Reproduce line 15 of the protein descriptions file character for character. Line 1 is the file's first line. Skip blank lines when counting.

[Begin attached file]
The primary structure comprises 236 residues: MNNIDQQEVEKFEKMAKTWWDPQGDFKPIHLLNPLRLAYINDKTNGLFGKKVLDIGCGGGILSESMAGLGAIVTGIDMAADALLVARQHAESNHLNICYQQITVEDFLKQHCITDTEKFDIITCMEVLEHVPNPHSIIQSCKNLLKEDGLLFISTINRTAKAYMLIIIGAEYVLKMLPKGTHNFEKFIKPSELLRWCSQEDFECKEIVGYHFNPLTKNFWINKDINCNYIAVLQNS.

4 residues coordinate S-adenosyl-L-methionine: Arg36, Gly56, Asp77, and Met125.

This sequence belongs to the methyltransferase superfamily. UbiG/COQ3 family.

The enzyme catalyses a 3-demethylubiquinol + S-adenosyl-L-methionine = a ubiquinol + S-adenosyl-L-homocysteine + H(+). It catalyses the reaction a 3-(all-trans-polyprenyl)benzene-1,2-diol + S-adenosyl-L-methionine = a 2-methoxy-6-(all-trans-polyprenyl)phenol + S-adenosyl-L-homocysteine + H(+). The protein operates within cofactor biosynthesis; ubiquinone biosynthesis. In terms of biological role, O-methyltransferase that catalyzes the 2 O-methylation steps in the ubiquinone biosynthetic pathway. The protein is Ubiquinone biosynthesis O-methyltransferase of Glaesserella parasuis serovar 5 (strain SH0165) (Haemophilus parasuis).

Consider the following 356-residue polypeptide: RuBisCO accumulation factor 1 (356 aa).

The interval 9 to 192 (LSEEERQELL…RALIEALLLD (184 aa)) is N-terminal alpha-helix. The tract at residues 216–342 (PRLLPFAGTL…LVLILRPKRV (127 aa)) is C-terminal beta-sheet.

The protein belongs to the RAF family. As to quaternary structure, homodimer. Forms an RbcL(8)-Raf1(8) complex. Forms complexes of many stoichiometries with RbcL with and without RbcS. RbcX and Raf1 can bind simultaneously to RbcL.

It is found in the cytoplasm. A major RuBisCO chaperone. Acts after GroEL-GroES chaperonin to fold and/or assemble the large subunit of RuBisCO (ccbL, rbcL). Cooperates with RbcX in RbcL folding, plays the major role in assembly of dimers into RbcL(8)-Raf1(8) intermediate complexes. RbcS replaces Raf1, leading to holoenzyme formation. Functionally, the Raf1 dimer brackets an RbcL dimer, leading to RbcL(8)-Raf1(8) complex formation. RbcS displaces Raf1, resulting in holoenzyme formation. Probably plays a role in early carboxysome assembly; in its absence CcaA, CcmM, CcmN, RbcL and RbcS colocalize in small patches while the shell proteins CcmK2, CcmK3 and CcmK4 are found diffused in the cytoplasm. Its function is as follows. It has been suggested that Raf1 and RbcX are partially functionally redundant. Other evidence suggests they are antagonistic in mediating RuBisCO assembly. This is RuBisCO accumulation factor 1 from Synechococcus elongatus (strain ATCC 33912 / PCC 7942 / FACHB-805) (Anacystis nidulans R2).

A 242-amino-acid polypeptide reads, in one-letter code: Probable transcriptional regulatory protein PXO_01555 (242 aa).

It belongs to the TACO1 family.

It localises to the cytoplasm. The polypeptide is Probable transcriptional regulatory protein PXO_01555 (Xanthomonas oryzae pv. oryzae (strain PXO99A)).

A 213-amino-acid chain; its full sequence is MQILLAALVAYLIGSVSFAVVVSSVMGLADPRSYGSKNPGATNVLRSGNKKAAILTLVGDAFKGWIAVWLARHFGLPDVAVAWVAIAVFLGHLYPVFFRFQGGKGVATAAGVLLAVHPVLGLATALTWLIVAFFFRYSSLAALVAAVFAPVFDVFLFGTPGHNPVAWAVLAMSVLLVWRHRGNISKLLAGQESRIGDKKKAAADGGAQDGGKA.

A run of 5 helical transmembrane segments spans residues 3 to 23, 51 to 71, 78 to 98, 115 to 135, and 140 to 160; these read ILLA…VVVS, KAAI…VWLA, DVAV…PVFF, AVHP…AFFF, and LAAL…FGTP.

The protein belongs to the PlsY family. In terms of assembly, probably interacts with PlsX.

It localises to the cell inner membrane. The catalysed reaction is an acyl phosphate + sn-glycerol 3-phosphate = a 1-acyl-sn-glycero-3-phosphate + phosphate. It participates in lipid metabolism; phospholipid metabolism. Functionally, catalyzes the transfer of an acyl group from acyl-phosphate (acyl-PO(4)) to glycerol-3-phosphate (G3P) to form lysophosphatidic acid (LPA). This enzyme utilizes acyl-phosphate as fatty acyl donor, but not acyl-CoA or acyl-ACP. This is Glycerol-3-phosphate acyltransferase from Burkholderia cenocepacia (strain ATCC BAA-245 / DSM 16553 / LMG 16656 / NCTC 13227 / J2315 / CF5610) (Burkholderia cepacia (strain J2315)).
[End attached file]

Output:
It localises to the cell inner membrane. The catalysed reaction is an acyl phosphate + sn-glycerol 3-phosphate = a 1-acyl-sn-glycero-3-phosphate + phosphate. It participates in lipid metabolism; phospholipid metabolism. Functionally, catalyzes the transfer of an acyl group from acyl-phosphate (acyl-PO(4)) to glycerol-3-phosphate (G3P) to form lysophosphatidic acid (LPA). This enzyme utilizes acyl-phosphate as fatty acyl donor, but not acyl-CoA or acyl-ACP. This is Glycerol-3-phosphate acyltransferase from Burkholderia cenocepacia (strain ATCC BAA-245 / DSM 16553 / LMG 16656 / NCTC 13227 / J2315 / CF5610) (Burkholderia cepacia (strain J2315)).